After the US Government declared that gay guy to be the leader of Venezuela, we knew that this would become a weird trend, with Western countries just claiming that their enemies had new leaders.
They’ve done this again.
Lithuania’s decision to recognize Svetlana Tikhanovskaya as the leader of Belarus “violates the norms of international law,” according to a statement by the Council of the Republic, the upper house of parliament in Minsk.
Last week, the Lithuanian Seimas (parliament) adopted a resolution titled “On the Illegitimate Union Imposed by Russia on Belarus,” naming former presidential candidate Tikhanovskaya as the “elected leader” of the Belarusian people, and incumbent President Alexander Lukashenko as “illegitimate.”
Tikhanovskaya fled across Belarus’ northern border to Lithuania on August 11, two days after official election results suggested that she had come in a distant second place. Following the vote, thousands of Belarusians took to the streets throughout the country to protest over what they believe to have been a wholly rigged election. During days of demonstrations, police and internal troops used tear gas, stun grenades, and rubber bullets to disperse protesters, while strikes began at large factories.
Following her arrival in Lithuania, Tikhanovskaya formed a body called the Coordination Council, with the goal of organizing a peaceful transition of power away from President Lukashenko, and of holding new elections. The group, which includes Nobel Prize winner Svetlana Alexievich as part of its leadership, has been accused by the Belarusian authorities of “aiming to seize state power” and “harming national security.”
She might be a dumb bitch, but at least she’s not Juan Guaido.
I’m sure the Belarusians are happy that their new leader that the CIA has appointed for them is better than Guaido.
The Kremlin considers Alexander Lukashenko to be the legitimate president of Belarus, Russian President Vladimir Putin’s spokesman told reporters, after the two leaders emerged from a one-on-one meeting in Sochi on Monday.
Dmitry Peskov’s comments came after threats from Western-backed opposition figurehead Svetlana Tikhanovskaya that any agreements made between Moscow and Minsk would not be recognized by her movement, should it ever come to power. Describing Lukashenko as an “illegitimate” president, she said that, in her opinion, any deals he makes have no legal force.
“Mr. Lukashenko is the legitimate president of Belarus and is the counterpart of President Putin in interstate relations,” Peskov emphasized. “As for those who do not agree with the election results, they are all citizens of brotherly Belarus and we appreciate and love them. But we want everything that happens in Belarus to take place not in the form of unconstitutional maneuvers, but legally.”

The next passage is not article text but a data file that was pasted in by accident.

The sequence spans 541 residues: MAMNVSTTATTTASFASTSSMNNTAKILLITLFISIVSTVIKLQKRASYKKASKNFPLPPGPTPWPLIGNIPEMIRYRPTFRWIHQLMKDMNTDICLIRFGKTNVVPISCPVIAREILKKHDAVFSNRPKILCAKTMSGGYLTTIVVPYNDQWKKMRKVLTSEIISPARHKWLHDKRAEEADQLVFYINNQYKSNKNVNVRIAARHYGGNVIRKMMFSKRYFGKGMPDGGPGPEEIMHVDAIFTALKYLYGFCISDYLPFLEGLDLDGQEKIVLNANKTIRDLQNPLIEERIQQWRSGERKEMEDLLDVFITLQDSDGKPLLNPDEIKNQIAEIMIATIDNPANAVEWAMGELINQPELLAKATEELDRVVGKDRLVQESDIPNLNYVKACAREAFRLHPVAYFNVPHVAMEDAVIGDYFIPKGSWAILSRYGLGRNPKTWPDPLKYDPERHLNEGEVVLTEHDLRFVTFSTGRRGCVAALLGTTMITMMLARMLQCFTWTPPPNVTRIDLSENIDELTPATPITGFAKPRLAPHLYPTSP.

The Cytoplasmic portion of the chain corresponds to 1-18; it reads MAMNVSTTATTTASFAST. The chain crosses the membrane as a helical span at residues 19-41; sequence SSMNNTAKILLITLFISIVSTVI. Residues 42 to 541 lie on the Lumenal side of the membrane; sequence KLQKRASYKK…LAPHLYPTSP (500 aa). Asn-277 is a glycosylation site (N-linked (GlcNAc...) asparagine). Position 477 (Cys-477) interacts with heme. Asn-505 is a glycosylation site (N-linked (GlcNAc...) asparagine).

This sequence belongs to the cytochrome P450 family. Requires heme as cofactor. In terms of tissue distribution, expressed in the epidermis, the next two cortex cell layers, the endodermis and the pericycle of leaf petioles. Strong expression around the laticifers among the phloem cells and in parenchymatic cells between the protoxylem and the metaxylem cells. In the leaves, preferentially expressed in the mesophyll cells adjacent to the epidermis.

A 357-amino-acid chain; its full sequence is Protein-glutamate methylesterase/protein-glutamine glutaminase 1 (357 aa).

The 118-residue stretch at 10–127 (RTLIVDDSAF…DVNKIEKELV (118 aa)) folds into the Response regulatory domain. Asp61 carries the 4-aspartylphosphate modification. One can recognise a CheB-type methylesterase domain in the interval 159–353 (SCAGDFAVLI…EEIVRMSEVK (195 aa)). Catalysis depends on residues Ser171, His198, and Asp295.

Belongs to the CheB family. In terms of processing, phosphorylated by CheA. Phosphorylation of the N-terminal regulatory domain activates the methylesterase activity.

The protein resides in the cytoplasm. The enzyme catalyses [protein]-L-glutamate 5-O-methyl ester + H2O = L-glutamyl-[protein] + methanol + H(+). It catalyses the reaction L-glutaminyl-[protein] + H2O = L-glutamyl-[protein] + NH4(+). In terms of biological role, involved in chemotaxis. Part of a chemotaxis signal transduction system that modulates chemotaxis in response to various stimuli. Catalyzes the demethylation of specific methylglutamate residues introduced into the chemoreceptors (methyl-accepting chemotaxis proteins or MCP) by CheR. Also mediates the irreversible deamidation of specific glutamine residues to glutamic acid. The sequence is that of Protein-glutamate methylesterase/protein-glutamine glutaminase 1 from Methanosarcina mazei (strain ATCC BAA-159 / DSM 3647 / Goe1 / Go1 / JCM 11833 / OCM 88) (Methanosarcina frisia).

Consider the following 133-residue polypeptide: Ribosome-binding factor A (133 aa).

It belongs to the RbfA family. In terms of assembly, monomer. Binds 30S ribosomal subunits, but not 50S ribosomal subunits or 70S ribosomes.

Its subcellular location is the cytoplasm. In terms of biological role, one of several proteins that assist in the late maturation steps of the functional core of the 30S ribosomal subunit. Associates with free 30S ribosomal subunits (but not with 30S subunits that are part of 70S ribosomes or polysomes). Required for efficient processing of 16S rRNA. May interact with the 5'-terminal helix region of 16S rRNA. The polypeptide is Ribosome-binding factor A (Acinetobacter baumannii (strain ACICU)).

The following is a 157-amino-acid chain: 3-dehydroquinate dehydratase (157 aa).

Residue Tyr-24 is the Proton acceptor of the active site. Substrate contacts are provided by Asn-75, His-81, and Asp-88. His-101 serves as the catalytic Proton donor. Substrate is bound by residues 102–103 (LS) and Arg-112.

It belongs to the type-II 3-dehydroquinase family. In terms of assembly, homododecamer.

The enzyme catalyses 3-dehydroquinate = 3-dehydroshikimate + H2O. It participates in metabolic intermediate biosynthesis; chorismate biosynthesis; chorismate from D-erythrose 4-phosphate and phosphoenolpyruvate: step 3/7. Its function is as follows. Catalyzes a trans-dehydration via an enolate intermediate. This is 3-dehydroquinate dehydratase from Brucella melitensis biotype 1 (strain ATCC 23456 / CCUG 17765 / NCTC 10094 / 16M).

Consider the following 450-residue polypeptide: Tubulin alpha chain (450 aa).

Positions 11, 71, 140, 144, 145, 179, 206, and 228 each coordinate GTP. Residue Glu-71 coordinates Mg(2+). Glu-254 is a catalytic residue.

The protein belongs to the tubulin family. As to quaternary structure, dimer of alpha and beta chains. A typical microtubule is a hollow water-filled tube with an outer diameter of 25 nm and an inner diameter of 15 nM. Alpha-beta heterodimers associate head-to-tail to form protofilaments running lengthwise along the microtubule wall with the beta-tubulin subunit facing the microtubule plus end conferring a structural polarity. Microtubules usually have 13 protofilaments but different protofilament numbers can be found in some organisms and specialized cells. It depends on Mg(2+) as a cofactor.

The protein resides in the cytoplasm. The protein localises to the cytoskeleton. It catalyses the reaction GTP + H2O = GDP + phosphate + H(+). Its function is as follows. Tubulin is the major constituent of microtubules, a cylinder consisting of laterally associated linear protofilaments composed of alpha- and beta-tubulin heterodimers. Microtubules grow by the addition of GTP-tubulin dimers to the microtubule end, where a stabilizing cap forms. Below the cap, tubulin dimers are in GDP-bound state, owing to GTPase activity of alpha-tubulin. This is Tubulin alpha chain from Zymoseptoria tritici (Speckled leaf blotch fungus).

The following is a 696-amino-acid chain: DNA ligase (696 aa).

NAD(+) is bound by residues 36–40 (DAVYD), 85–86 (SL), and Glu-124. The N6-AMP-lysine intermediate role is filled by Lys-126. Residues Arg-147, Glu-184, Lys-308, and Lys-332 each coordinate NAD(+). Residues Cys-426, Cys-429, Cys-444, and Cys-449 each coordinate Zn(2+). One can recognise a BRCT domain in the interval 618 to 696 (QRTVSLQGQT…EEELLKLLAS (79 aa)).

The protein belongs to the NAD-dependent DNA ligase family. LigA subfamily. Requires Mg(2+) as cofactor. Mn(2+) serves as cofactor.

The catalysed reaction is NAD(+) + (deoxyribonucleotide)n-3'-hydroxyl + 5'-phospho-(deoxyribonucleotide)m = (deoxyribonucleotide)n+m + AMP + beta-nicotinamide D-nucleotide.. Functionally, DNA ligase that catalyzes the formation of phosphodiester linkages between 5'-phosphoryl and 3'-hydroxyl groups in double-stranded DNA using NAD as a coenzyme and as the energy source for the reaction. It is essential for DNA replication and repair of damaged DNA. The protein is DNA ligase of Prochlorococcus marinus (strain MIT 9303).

During the Sochi summit, Putin agreed to Lukashenko’s request for a new loan worth $1.5 billion. Peskov said this should not be interpreted as Moscow’s interference in the internal affairs of Belarus, and explained that part of the sum is intended to restructure the country’s old debts. He said: “It has been agreed to allocate a new loan worth $1.5 billion to Belarus. Part of this loan will be used to refinance the funds that were borrowed earlier and [the other] part is new funds.”
Tikhanovskaya, speaking from self-imposed exile in Lithuania, said she believed it was Lukashenko and not the state that should eventually pay back the $1.5 billion. The tiny Baltic country has recognized its famous new guest as the rightful president of Belarus.
“I hope that Putin understands that it is Lukashenko, and not our people, who will have to give back this loan,” she wrote in her Telegram channel.
Putin gave his stamp of approval to Lukashenko’s proposal to amend the Belarusian constitution. There has been speculation in the Russian media that the changes would allow for an orderly transition of power over the next year or two.“We know about your proposal to begin work on the constitution,” Putin said. “I believe it is logical, timely and appropriate.”
A structure, at the top of which is the deputy head of the Constitutional Court of Belarus, has already been established to implement the proposed amendments, the Russian president noted. “I am certain that, considering your experience of political work, the work on this track will be organized at the highest level as well, which will make it possible to achieve new frontiers in developing the country’s political system, meaning it will create conditions for further development.”
Putin added that it was up to Belarusian citizens to normalize the situation in their country without external influence. “Our position is that Belarusians should handle this situation on their own, via calm dialogue and without hints and pressure from outside, and arrive at a common solution,” he said.
At the start of the talks, Putin explained that Russian soldiers would return to their permanent home bases after they had completed scheduled joint exercises with Belarus. His remarks came in the midst of Western speculation about Moscow establishing a military base on its neighbor’s territory. Peskov said this was not discussed.
Putin said that Russia and Belarus would continue to cooperate on defense, adding that he was speaking primarily about military industrial enterprises, where large-scale cooperation was developing, “including in rather sensitive fields.” The countries have a mutual defense pact via the Common Security Treaty Organization, a Moscow-led alternative to the US-dominated NATO bloc.
Let’s just hope Putin legitimately takes a stand this time.
Surely, he has to have learned his lesson after the Ukraine.
The last thing the world needs is for the Western, Jewish system to get any stronger by absorbing yet another country into its mass.